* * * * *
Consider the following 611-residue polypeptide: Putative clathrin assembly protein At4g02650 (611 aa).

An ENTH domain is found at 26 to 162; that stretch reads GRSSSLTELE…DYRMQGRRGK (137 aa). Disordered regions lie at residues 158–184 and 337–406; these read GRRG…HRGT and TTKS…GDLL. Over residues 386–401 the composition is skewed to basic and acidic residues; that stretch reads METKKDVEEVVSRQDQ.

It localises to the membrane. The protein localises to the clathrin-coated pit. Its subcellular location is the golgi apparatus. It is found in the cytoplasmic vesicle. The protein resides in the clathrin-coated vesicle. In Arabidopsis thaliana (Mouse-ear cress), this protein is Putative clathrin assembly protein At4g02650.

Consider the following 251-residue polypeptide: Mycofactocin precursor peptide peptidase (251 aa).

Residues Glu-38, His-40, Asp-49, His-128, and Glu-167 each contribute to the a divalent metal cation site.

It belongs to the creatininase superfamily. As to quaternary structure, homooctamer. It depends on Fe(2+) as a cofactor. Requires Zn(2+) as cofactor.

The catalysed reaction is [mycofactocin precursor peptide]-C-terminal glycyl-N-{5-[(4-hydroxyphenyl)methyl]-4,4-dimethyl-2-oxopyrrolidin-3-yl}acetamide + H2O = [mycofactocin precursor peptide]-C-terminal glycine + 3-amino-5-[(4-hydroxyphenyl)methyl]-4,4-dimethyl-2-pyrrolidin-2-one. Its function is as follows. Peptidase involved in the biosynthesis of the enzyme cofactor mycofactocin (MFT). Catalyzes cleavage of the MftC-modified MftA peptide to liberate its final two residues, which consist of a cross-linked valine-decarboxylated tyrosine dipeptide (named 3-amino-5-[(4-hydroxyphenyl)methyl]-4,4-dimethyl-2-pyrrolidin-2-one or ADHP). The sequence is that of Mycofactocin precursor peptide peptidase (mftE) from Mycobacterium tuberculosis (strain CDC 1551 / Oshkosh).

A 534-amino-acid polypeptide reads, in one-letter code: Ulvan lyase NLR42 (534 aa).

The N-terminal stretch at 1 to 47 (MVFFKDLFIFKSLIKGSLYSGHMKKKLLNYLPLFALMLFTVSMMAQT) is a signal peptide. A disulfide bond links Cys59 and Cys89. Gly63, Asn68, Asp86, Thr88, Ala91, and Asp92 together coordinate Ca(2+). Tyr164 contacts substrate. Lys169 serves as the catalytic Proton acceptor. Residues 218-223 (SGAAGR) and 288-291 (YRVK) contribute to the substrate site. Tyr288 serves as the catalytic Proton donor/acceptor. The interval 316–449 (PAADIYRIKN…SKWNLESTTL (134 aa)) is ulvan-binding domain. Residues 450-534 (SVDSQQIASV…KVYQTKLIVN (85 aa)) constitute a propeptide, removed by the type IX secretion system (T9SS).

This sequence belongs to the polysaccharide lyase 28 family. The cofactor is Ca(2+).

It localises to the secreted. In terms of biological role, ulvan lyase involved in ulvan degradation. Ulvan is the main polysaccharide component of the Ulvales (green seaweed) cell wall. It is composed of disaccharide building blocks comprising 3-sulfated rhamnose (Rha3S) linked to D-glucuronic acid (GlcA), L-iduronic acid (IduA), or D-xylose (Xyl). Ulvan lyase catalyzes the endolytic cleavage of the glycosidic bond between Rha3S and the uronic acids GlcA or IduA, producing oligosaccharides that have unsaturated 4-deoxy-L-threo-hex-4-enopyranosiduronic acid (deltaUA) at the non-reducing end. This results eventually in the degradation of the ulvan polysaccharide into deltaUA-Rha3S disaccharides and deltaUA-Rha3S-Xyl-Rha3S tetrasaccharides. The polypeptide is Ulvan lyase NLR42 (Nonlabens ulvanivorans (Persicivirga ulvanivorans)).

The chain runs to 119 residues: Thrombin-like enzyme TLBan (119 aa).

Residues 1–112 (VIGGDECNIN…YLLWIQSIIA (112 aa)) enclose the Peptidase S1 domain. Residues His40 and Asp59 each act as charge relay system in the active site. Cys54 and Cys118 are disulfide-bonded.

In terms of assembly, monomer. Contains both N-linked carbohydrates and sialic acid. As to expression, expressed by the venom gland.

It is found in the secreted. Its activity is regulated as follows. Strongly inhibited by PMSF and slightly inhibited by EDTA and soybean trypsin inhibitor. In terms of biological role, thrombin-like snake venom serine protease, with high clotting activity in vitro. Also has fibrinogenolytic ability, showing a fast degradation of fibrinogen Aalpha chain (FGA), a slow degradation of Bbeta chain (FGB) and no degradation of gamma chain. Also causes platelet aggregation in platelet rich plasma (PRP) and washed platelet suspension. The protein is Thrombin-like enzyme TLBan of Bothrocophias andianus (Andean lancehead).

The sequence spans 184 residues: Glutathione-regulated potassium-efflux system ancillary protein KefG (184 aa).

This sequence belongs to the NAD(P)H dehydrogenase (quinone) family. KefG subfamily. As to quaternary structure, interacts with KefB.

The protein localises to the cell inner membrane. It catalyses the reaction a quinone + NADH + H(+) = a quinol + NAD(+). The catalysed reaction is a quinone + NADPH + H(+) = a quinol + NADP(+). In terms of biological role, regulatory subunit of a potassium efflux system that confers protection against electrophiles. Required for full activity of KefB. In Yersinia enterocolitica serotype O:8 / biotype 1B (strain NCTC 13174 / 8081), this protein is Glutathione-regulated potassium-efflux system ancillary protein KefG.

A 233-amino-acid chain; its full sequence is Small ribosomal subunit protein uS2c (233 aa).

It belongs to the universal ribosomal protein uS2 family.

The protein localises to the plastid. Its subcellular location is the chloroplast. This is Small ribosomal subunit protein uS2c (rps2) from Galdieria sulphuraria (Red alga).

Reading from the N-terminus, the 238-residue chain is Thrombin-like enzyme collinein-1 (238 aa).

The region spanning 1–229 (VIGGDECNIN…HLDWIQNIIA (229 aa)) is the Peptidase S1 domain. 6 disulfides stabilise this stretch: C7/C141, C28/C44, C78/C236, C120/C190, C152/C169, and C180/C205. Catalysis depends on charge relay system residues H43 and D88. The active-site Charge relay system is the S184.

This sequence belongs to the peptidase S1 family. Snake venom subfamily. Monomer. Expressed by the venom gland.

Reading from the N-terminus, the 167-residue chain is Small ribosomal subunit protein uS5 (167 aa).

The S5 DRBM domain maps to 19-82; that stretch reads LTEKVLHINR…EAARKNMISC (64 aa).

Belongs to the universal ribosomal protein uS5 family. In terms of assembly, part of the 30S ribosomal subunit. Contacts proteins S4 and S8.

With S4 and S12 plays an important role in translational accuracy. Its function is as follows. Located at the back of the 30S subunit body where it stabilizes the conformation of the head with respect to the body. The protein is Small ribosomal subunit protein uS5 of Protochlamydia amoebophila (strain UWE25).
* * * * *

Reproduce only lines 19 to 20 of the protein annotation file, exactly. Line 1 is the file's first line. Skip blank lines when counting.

A 233-amino-acid chain; its full sequence is Small ribosomal subunit protein uS2c (233 aa).

It belongs to the universal ribosomal protein uS2 family.